Stavsky, Rosneft's vice president, disagrees. "Twenty-five million tons is a very pessimistic outlook," he says.
Some observers argue that the development of East Siberia will require foreign capital, although Russia has made it more difficult for foreign players to gain access to significant reserves in recent years.
"There is at least a question mark over whether state companies have the funds and the expertise" to develop the area, says Roland Nash, head of equity research at Renaissance Capital.
Minister Trutnev recently brushed aside calls to bring foreign oil companies into East Siberia. "We respect foreign investors, but we respect Russian ones more," Trutnev said. "This is a question of strategic resources."
French oil major Total SA (TOT), for example, once held an option for 52% of Vankor but lost it after Rosneft bought the company that had sold Total the option and said it was no longer interested in cooperating with Total on the field. Total went to an international arbitration court in Brussels, but lost the case.
A trip to Vankor, the biggest new oil development in East Siberia targeting 400,000 barrels a day by 2012, demonstrates the challenges. Over 100 kilometers north of the Arctic circle, Vankor is accessible by car only when the roads are frozen. In the summer, the oil men use helicopters. Work stops only when temperatures plunge below -43C (-45F). Significant commercial output is to start in 2008.
The Verkhnechonsk field, majority owned by TNK-BP, aims for 200,000 barrels a day. Surgutneftegaz's (SNGS.RS) smaller Talakan field is expected to peak at 140,000 barrels a day.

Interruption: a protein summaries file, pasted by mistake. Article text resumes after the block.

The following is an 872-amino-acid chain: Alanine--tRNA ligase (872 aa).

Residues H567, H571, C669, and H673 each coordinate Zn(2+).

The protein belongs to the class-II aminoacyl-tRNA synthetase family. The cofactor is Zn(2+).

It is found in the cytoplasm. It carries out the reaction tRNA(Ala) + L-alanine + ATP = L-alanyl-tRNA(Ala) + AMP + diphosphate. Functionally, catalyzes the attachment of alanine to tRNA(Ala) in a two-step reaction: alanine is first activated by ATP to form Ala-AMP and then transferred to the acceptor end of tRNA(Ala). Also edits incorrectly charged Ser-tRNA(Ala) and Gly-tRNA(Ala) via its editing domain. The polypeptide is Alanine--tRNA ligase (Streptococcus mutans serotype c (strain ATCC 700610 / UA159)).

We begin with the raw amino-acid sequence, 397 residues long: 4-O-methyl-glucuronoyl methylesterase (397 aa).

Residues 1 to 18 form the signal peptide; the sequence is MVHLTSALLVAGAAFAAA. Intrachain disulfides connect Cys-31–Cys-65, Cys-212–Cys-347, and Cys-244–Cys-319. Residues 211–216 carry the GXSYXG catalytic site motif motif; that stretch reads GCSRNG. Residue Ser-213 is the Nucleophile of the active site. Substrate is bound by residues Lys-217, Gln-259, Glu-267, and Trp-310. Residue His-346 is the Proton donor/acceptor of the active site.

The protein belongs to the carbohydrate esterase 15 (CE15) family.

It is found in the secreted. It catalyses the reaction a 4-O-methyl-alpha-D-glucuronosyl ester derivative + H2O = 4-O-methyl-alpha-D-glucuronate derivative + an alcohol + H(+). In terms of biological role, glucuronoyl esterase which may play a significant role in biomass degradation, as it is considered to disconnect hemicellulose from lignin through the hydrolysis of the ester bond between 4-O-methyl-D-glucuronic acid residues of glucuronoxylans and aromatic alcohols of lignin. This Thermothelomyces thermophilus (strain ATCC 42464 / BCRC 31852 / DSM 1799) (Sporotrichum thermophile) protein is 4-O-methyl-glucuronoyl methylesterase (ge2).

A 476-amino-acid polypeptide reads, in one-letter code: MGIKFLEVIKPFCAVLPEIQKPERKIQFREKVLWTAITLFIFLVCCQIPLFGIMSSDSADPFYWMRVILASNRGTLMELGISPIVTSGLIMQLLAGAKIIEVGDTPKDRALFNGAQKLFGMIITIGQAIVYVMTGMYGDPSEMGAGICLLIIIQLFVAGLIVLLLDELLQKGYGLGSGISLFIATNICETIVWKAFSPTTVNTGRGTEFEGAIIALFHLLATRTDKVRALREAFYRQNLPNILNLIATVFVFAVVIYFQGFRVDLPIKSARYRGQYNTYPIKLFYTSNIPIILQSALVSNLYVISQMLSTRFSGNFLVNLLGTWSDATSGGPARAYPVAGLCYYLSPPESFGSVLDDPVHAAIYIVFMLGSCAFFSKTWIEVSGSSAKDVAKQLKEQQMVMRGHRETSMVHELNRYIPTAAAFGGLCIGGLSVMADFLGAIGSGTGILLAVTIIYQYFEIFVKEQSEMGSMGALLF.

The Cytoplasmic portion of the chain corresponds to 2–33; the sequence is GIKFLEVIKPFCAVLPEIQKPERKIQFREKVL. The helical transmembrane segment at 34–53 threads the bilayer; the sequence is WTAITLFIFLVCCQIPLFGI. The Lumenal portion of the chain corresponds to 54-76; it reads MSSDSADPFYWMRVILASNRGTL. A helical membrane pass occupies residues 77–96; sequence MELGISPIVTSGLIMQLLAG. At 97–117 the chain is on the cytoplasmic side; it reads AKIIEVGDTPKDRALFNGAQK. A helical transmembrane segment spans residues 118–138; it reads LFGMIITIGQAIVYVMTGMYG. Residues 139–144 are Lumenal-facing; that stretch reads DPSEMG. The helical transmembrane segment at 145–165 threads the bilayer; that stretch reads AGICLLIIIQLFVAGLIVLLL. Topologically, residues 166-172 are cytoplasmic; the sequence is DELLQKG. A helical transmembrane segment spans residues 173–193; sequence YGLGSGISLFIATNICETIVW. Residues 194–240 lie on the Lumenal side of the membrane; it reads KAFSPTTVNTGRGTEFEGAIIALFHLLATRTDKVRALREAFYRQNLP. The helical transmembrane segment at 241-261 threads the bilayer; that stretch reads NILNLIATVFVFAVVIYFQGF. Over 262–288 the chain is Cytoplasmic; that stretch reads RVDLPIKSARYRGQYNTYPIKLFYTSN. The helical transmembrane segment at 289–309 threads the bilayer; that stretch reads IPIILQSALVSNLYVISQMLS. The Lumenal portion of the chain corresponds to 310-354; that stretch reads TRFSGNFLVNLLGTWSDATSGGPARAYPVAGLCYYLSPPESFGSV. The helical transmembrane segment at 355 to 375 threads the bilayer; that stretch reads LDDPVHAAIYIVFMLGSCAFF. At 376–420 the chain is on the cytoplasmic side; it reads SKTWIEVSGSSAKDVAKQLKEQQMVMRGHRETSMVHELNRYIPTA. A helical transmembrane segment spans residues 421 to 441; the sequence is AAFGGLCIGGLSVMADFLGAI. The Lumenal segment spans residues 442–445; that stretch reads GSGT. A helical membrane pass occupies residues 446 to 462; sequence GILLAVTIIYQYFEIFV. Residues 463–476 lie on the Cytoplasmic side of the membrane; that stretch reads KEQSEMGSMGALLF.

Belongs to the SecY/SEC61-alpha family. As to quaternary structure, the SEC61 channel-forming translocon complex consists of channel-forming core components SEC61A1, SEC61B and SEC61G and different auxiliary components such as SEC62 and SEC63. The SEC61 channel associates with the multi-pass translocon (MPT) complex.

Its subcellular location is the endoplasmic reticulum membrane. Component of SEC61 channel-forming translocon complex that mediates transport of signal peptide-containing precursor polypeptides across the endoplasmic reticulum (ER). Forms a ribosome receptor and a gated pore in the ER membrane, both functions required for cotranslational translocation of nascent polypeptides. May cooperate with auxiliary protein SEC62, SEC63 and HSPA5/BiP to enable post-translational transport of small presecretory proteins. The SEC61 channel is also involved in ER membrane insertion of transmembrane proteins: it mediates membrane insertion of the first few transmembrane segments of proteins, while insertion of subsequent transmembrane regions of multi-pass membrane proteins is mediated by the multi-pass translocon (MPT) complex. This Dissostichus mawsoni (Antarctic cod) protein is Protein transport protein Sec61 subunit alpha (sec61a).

Still, Russian state officials question the companies' ability to pump enough crude there to justify a planned 1.6 million-barrel-a-day pipeline to East Asian markets.
A first stage, from Taishet in East Siberia to Skovorodino near the Russian-Chinese border, is scheduled for completion by late 2008, with a capacity of 600,000 barrels a day. The cost of the first stage has ballooned from $6.6 billion to more than $11 billion.
Officials now say this stage will initially need significant amounts of West Siberian crude, and that construction of the second stage, from Skovorodino to Russia's Pacific Coast, won't begin until at least 2014.
The government is hoping to spur companies to develop East Siberia through targeted regional tax holidays, an initiative welcomed by the companies. Yet some argue that Russia's oil industry, caught between new high-cost projects in the East and rising capital expenditures at its older projects, needs far more broad-based tax relief.
Russian crude oil export tariffs are indexed to world oil prices, meaning that the government siphons off 90% of additional revenues when prices rise above $25 a barrel.
In a toughly-worded analysis drawn from examinations of dozens of individual projects, Moscow's Alfa Bank argues that rising costs and high taxes make Russia's entire oil sector long-term unprofitable, and says the government will inevitably have to re-jig the tax regime to favor producers.
Tax holidays in East Siberia make it the only region in Russia where greenfield projects make sense for the oil companies, the bank says.
Nearly all of Russia's big oil and gas companies, including Lukoil Holdings (LKOH.RS), Surgutneftegaz, Gazprom Neft (SIBN.RS), Rosneft and TNK-BP, have already flagged 30% to 50% capital expenditure increases for 2007 due to rising costs on projects throughout Russia.
In early May, Surgutneftegaz's CEO Vladimir Bogdanov announced that the company's future production in West Siberia will be flat, with all its output growth likely to come from East Siberia. The company slashed its output growth forecast to 0.9% for 2007 from an earlier forecast of 7%, and increased its capital spending budget 38%.
"Investors should have the courage to face the truth: the emerging explosion in capital expenditure is not a one-off event but the beginning of a new trend," writes Alfa Bank.
Copyright (c) 2007 Dow Jones & Company, Inc.